Her Tattoo Suddenly Changed Colors And The Reason Why Is Really Cool


For people with Type 1 and Type 2 diabetes, checking insulin levels is just part of everyday life.

And it can be seriously stressful. But what if there was a way to keep track of your health without the use of expensive devices and testing strips? Well researchers at Harvard and MIT have come up with a monitoring system that mimics body art. These color-changing tattoos can monitor not only diabetes, but other conditions as well.

With the combined efforts of the two universities, researchers have developed a biosensing tattoo using DermalAbyss ink that changes color in response to things like blood sugar levels.

DermalAbyss ink is also able to keep track of pH levels, as well as sodium and glucose in your bloodstream.

Too much glucose in your system, for example, results in the tattoo turning brown, while too much sodium will turn the body art green.

And if you’re experiencing a change in your body’s pH levels, your tattoo will change to shades of purple or pink.

The ink is so sensitive, in fact, that it monitors your interstitial fluids down to the lining of the cells.

The ink has only been tested on pig skin and human trials are pending.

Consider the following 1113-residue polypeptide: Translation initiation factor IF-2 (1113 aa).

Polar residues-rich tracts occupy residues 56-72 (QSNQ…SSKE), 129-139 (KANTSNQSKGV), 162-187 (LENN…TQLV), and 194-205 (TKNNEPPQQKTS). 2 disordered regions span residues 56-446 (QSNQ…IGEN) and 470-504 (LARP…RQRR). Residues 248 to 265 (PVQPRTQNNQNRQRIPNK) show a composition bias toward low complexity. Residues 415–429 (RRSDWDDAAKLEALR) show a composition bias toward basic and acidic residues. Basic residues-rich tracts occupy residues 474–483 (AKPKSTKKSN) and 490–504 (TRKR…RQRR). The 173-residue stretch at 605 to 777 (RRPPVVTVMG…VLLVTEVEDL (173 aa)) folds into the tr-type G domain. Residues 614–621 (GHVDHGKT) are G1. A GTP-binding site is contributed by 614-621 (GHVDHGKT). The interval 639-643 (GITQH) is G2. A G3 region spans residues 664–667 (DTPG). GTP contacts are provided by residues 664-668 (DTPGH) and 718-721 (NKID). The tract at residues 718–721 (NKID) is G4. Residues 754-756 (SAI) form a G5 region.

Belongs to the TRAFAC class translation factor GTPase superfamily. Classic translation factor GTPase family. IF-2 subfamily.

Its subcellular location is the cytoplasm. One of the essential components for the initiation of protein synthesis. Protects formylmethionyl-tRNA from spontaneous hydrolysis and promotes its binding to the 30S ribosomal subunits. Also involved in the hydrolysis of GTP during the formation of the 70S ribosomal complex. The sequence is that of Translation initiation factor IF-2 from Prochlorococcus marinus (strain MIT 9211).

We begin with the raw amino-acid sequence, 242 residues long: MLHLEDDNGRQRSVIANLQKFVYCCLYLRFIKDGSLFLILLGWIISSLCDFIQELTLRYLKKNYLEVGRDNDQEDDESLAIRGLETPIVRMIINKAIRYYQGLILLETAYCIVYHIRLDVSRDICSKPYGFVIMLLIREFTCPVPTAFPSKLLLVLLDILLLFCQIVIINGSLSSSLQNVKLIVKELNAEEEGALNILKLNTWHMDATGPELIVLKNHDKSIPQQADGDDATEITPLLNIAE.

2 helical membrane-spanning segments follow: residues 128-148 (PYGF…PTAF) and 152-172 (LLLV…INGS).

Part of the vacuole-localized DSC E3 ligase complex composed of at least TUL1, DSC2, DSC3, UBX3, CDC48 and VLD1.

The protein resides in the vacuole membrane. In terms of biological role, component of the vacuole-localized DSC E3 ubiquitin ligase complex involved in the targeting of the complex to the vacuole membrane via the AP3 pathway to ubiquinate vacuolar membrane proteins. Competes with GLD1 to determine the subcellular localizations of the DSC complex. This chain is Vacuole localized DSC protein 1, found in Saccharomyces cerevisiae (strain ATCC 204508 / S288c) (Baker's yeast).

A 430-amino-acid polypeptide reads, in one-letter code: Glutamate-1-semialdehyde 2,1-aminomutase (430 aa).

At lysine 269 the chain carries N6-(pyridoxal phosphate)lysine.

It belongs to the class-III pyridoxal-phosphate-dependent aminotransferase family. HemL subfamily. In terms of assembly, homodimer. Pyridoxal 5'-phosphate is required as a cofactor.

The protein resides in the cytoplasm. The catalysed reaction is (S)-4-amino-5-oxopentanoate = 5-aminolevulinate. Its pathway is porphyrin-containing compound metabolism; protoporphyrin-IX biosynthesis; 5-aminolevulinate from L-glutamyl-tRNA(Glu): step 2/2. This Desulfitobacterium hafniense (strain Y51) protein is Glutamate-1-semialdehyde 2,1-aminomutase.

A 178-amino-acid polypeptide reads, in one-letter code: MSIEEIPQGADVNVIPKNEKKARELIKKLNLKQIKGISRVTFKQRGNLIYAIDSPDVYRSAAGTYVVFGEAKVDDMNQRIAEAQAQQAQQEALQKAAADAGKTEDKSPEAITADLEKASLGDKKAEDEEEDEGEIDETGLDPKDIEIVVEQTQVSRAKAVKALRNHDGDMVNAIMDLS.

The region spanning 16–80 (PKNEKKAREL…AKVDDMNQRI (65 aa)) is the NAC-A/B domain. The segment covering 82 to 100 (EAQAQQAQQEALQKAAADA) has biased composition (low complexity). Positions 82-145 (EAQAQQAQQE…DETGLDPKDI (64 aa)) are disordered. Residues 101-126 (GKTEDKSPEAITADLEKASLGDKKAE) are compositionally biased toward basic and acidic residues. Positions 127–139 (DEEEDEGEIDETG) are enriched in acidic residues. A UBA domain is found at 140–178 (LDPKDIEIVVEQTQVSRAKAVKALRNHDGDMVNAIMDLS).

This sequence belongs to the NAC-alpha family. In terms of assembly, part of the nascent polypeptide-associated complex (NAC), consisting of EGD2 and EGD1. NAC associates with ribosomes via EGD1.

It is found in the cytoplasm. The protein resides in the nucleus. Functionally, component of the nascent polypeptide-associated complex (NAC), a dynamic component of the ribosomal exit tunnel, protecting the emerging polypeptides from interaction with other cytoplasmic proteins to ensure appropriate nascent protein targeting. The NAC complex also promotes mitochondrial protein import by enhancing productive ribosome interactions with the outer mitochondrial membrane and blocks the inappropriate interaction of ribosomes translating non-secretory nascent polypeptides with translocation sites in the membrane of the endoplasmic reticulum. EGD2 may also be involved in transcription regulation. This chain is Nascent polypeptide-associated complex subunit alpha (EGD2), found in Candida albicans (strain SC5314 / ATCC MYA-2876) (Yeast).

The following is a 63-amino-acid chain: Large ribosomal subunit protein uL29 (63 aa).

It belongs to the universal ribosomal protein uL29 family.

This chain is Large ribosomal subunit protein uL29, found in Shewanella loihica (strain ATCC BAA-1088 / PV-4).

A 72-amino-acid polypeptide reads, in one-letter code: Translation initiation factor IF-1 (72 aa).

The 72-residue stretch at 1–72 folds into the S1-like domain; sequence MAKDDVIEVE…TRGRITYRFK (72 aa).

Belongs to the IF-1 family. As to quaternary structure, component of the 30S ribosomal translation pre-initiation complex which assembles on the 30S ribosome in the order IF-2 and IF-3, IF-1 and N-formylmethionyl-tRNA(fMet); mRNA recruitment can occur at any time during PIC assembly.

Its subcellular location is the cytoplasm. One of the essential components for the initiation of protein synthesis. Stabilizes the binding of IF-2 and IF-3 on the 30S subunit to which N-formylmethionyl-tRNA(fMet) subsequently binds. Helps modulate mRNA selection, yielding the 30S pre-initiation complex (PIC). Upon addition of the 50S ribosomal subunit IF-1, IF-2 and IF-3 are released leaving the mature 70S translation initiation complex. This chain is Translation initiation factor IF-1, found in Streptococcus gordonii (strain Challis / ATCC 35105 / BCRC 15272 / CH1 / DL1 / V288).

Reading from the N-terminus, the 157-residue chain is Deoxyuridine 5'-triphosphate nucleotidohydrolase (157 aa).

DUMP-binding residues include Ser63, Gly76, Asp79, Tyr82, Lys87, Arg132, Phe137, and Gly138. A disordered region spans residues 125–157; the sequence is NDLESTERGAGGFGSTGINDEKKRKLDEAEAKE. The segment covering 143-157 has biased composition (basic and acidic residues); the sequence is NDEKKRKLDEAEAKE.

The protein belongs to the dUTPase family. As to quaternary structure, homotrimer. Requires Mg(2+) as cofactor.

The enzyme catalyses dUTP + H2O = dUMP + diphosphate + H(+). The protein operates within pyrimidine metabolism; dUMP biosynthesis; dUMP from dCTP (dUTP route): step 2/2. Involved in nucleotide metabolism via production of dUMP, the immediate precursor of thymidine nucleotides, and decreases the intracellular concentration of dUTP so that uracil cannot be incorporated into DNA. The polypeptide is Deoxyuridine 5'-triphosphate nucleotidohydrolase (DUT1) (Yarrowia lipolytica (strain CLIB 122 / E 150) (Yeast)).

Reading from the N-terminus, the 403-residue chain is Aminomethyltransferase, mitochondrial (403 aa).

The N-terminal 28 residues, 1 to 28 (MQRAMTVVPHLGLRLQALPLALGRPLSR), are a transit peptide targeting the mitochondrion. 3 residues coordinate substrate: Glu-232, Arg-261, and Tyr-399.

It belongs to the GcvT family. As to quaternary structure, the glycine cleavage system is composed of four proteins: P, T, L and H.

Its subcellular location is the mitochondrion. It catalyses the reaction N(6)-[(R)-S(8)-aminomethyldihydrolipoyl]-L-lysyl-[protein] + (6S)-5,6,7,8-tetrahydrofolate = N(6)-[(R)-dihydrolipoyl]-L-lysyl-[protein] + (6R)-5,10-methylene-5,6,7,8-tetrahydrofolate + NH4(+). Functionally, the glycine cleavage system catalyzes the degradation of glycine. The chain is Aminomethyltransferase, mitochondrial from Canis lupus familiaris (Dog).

Read more: http://www.viralnova.com/sugar-level-tattoos/

DermalAbyss: Possibilities of Biosensors as a Tattooed Interface

Project Page: https://www.media.mit.edu/projects/d-Abyss/overview/



Can tattoos embrace technology in order to make the skin interactive?



The Dermal Abyss is a proof-of-concept that presents a novel approach to biointerfaces in which the body surface is rendered an interactive display. Traditional tattoo inks were replaced with biosensors whose colors change in response to variations in the interstitial fluid. It blends advances in biotechnology with traditional methods in tattoo artistry.



We developed four biosensors, reacting to three biochemical information in body fluid and changes colors: The pH sensor changes between purple and pink, the glucose sensor shifts between blue and brown; the sodium and a second pH sensor fluoresce at a higher intensity under UV light.



The Dermal Abyss creates a direct access to the compartments in the body and reflects inner metabolic processes in a shape of a tattoo. It could be used for applications in continuously monitoring such as medical diagnostics, quantified self, and data encoding in the body.



Preliminary evaluation was done in an ex vivo pig skin model.Several injections in the skin were done in order to understand the visibility and functionality of the biosensors.